The USS Hazelwood (DD-531) served in the U.S. Navy for over three decades in the mid-20th century. She was named for Commodore John Hazelwood who commanded the Pennsylvania and Continental navies during the Revolutionary War. Hazelwood was a member of the Fletcher class of destroyers.
Hazelwood was laid down at San Francisco, California by the Bethlehem Steel Corporation in April 1942, launched in October, and commissioned in June 1943 with Commander Hunter Wood, Jr., in command. Carrying a crew of 273, Hazelwood had a displacement of 2,924 tons and was armed with five 5-inch anti-aircraft guns, four 1.1-inch anti-aircraft guns, four 20-millimeter anti-aircraft guns, and ten 21-inch torpedo tubes.
Hazelwood sailed for Pearl Harbor from the west coast in September 1943, and was deployed with an aircraft carrier strike force to the Gilbert Islands and then Wake Island in October. She returned to the Gilbert Islands in November as an anti-submarine patrol and standby fighter-director vessel. In December, Hazelwood returned to Pearl Harbor to prepare for operations in the Marshall Islands where she served as primary fighter-director ship in January and February.
Hazelwood spent several months conducting patrol and escort operations throughout the Solomon Islands as well as the Marshall Islands. In September, Hazelwood was deployed to Peleliu, Palau Islands, where the destroyer bombarded enemy positions onshore and then patrolled in the area until October.
In October, Hazelwood moved on to the Philippines and participated in the Battle of Leyte Gulf, and then commenced patrols off Leyte. Hazelwood then served with carrier forces during raids of the Ryukyu Islands, Formosa, and Okinawa in January 1945, and then moved on to Iwo Jima in February. During the invasion of Okinawa in April, Hazelwood served as an escort and radar picket, while enduring attacks by kamikaze planes. She fired on one, but the aircraft exploded on the ship and killed 67 crew members.
Hazelwood was repaired at Mare Island Navy Yard and put on reserve in January 1946. In September 1951, she was reactivated, operated off the east coast in 1952, and then was assigned to patrols off Korea in 1954. Hazelwood patrolled the eastern Mediterranean during the Suez crisis in 1956, and participated in naval testing operations on the east coast in 1958. The destroyer was deployed for patrols off Cuba in 1962, and was decommissioned in March 1965. Hazelwood was struck from the Navy list in December 1974 and sold for scrap in April 1976.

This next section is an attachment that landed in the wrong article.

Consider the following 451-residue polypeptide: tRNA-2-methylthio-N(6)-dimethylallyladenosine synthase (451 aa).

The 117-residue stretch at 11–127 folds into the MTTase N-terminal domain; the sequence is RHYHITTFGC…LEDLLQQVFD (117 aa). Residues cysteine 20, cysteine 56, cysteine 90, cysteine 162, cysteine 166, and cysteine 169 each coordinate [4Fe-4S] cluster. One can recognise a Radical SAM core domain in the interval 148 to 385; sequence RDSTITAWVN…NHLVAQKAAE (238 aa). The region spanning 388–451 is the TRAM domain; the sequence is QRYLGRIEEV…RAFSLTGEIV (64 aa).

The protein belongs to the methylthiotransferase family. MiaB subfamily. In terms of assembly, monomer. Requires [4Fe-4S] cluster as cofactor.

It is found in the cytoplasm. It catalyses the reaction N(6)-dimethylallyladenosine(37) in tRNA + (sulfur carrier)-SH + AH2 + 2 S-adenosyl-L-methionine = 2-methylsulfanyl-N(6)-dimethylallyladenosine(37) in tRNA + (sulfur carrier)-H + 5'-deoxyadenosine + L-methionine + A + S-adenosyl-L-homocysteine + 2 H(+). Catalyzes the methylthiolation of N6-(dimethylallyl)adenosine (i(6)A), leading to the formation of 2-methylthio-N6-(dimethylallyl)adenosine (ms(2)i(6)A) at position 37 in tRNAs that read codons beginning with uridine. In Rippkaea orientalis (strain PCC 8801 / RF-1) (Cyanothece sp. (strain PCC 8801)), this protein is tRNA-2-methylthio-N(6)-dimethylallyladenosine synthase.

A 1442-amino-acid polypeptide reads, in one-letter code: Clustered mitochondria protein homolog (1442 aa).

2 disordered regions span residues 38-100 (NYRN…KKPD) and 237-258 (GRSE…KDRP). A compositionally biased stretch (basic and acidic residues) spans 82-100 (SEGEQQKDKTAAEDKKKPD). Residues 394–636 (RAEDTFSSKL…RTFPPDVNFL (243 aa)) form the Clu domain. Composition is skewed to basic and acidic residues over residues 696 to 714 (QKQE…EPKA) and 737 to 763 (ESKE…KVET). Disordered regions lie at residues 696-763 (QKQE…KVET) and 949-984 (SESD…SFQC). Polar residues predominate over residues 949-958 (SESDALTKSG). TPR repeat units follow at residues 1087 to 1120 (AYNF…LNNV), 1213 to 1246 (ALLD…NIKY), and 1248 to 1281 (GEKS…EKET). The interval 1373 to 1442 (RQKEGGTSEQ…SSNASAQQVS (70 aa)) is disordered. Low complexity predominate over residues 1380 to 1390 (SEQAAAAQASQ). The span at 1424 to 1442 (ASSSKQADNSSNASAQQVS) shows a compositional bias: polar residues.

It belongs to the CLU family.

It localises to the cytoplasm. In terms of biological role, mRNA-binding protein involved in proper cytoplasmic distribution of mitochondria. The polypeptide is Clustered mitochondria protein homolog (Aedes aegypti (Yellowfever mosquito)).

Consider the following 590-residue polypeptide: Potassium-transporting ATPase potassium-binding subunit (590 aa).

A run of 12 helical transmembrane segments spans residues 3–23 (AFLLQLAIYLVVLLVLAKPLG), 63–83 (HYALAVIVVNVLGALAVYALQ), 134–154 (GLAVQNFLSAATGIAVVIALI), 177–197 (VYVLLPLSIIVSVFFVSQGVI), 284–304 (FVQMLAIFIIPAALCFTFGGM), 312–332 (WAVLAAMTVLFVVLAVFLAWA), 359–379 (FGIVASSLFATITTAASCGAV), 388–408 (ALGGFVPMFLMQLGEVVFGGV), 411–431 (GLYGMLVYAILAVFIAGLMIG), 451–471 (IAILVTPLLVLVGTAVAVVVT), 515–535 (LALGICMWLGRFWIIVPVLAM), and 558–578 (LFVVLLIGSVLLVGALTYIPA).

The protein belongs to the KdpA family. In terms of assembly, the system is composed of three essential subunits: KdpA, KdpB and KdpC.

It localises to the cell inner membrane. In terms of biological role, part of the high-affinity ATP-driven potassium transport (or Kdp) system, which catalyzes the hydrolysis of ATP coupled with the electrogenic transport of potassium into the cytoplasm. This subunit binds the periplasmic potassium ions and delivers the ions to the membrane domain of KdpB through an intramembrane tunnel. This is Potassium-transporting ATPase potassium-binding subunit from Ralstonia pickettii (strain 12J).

Asbestos Risk on the USS Hazelwood (DD-531)
Irrespective of where a sailor worked on a ship, service on a Navy vessel meant certain exposure to asbestos to one degree or another. Breathing or swallowing of asbestos is strongly linked to the development of an asbestos cancer called mesothelioma. Damage sustained in an enemy attack could result in some asbestos containing material entering the air. Those working around it, if not wearing protective gear, were very prone to breathing in the tiny fibers. Workers performing ship repairs or refits in shipyards were also likely to experience some level of asbestos exposure.
If a crewman was assigned to engineering or mechanical duties, the level of asbestos exposure was potentially higher than average. The engine and power plant rooms on Hazelwood used asbestos-containing materials in large quantities as insulation for pipes, to line steam boilers, and to cover parts of the ship's engines or power generating equipment. Working with this equipment would often result in asbestos entering the air where it could be breathed in, thus creating the risk for developing mesothelioma later in life.Sources
Haze Gray & Underway. Dictionary of American Naval Fighting Ships. DD-531.
(http://www.hazegray.org/danfs/destroy/dd531txt.htm) Retrieved 19 January 2011.
NavSource Naval History, USS Hazelwood (DD-531).
(http://www.navsource.org/archives/05/531.htm) Retrieved 19 January 2011.